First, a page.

Timely to relook perceptions about engineering as an attractive career

Timely to relook perceptions about engineering as an attractive career

THE issue of how to lure Singapore's overseas-based engineers back home, and how to make the profession a more attractive and lucrative one, has been in the news of late.

On a week-long trip to California earlier this month, Prime Minister Lee Hsien Loong visited major tech giants such as Google and Facebook, and encouraged the several hundred Singaporeans he met to return home one day and contribute to society and the economy.

But getting them to quit their jobs, uproot their families and give up what they have in Silicon Valley - or anywhere else, for that matter - is a tall order. As Mr Lee rightly pointed out, it is more than just a matter of pay or being able to find a job. Companies here, especially those that put engineering at the core of their business, need to be able to offer them the same level of challenges and opportunities that they are currently getting abroad.

There are some encouraging signs that seem to indicate that engineering is fast rediscovering its "cool" factor. A number of global technology firms are busy expanding their operations in Singapore and giving citizens here good jobs. Just last week, Google said it would acquire local business managing start-up Pie to start a Singapore-based engineering team. Separately, Ghost, a free blogging platform, announced that it would move its operations from the UK to Singapore.

The current perceptions about engineering among many Singaporeans, however, is also something that needs to change over time. For one, the profession here is not as highly valued as it is in Silicon Valley. Mr Lee noted last week that Singaporeans tend to see the job as a support function, and urged the country to reposition its concept of what engineering is about, and how important it is to the country's success.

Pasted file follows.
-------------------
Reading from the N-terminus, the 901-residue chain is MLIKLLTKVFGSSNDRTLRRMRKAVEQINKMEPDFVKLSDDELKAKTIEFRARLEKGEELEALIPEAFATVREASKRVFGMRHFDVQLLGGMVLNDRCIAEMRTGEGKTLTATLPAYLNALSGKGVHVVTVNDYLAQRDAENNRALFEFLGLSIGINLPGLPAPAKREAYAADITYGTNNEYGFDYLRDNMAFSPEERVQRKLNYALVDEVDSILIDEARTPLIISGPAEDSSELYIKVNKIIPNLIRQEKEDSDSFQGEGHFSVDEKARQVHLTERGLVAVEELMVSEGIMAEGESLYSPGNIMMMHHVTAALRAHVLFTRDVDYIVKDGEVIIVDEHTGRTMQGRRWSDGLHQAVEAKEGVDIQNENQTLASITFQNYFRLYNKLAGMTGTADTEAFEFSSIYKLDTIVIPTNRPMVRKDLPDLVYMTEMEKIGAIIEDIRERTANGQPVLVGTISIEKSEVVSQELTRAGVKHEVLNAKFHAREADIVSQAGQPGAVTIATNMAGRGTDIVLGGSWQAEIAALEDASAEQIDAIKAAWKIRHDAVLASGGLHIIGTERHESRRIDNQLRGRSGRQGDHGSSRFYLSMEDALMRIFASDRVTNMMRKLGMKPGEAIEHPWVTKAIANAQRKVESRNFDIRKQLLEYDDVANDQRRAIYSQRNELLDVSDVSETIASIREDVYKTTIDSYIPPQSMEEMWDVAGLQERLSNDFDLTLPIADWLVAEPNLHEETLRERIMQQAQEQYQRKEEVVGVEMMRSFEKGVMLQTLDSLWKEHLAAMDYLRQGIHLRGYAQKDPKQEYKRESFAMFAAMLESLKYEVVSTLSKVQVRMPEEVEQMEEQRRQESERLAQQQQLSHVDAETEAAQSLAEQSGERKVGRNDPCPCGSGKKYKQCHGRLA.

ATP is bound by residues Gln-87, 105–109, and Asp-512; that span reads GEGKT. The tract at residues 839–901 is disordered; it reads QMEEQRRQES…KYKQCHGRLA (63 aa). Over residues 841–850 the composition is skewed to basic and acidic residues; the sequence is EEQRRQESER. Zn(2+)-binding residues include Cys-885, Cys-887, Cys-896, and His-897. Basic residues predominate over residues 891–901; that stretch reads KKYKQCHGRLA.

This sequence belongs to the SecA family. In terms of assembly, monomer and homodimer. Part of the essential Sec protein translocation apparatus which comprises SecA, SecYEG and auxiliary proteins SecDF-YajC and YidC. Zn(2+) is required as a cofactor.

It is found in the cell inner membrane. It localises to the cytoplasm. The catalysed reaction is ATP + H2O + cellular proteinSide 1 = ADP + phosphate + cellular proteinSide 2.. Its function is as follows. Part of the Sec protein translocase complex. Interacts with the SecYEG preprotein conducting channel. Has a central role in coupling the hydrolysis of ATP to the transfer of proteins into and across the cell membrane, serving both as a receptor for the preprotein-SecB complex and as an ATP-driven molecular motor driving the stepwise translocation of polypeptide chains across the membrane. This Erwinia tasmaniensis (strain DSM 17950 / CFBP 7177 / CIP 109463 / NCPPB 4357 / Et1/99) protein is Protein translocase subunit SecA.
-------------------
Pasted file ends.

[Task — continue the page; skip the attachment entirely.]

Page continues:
With Singapore resolutely on a quest to become a smart nation, the time is ripe to focus on the merits of engineering. As Foreign Minister Vivian Balakrishnan, who oversees the Smart Nation initiative, recently put it, there is a need to "make engineering sexy again, to persuade many more young people to build the future".

With the Singapore economy in its next phase of restructuring to focus more heavily on creating value, there is a pressing need for people who are strong in science, technology, engineering and mathematics. The technology revolution and the many exciting developments in Silicon Valley of late have inspired more to consider taking up engineering and IT jobs.

The government, the largest employer in Singapore, is leading the way in this effort with plans to hire about 1,000 engineers this year, a move that will expand the current pool of 7,700 by more than 13 per cent. Public-sector engineers can also look forward to better salaries and more structured career progression that will groom them for leadership roles. The Infocomm Development Authority is working on proposals to draw tech experts back home and is expected to announce these soon.

Of course, it's not just the responsibility of the state - all stakeholders should play their part, given that engineering as a career is facing stiff competition in this increasingly tight labour market. The private sector, schools and even training institutes can chip in too, by making the jobs and classes more exciting and interesting. The entire eco-system has to work in sync for the profession to move upwards.


This article was first published on February 23, 2016.
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